“Political speech is perhaps the most protected form of speech under the First Amendment, but the right to vote free of intimidation and in tranquility is also compelling. The Supreme Court recognized this point in Burson v. Freeman, which upheld against a First Amendment challenge a 100-foot campaign-free buffer zone around polling places. The case was an unusual one in that a plurality of the court applied “strict scrutiny” to the Tennessee law and still upheld the law. Strict scrutiny is usually said to be “strict in theory and fatal in fact,” but in this case, it was the former.”

“The usual stalwarts of the First Amendment, including Justices Anthony Kennedy and Antonin Scalia, concurred separately to uphold the law. Justice Scalia’s opinion was especially notable, because he recognized that polling places—and the areas around them—traditionally were “nonpublic forums,” places where the government can stop political expression for important reasons so long as the government does not discriminate among viewpoints. If Minnesota had sought to ban Tea Party paraphernalia but allowed “” T-shirts, that would have clearly been unconstitutional. . . .”

“In many ways this case is even stronger than Burson, because it involves not the area around polling places but polling places themselves, and because voting has only become more contentious in the intervening years. As a Brennan Center brief in Mansky points out, ‘Please I.D. Me’ buttons are part of a political movement raising fears of voter fraud, and such buttons can both intimidate and confuse voters and poll workers. But more generally, a voter should not have to come into the polling place to face a group of voters—or even poll workers—wearing campaign buttons or shirts. No one should feel pressure at the polling place to vote one way or another.”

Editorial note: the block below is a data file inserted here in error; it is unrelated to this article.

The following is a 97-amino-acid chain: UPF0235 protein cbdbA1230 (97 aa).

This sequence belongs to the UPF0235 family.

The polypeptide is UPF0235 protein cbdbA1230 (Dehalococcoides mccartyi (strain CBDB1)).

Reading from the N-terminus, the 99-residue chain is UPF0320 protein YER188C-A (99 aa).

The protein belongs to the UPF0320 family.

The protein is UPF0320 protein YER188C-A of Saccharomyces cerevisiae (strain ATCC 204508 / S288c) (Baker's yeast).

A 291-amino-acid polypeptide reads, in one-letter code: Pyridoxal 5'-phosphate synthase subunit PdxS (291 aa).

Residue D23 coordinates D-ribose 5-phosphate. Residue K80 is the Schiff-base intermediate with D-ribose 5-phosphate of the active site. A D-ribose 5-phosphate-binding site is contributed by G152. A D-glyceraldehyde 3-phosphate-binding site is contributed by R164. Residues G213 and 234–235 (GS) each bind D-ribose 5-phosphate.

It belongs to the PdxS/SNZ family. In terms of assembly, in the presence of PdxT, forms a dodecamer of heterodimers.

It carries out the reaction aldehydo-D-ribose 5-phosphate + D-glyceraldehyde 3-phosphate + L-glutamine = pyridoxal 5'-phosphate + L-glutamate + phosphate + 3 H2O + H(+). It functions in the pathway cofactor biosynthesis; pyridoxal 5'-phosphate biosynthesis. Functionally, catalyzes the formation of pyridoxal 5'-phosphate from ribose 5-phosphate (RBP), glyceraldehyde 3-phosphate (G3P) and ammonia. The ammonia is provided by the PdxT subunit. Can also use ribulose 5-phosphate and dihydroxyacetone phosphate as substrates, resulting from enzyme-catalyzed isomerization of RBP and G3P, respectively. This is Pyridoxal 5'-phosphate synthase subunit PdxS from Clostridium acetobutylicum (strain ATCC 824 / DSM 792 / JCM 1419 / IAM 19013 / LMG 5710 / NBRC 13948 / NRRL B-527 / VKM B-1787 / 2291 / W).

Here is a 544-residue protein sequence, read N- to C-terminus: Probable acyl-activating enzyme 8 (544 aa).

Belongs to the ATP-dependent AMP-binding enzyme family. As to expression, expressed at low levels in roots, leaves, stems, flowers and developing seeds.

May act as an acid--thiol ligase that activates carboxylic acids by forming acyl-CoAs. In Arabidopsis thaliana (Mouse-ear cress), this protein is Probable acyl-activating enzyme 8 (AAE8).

“The solution here is for state officials to train election workers to recognize political statements and apply the ban evenhandedly. If there is any evidence of viewpoint discrimination—say against Tea Party messages at Democratic-leaning polling places—then it would be time to bring a new lawsuit challenging the law as applied on the ground. . . .”

Opposing View

George Will, With case on coerced union fees, the Supreme Court has a chance to correct itself, Washington Post, Feb. 22, 2018

ACLU’s Lee Rowland discusses campus free speech “realities and myths”

LeeRowland (Tedx Talk)

This from  Adam Steinbaugh writing for FIRE (Feb. 26, 2018) “‘My name is Lee Rowland. I’m an unabashed progressive. I’m a skeptic. I’m anti-authoritarian. For all of those reasons, I believe in a robust and indivisible First Amendment.'”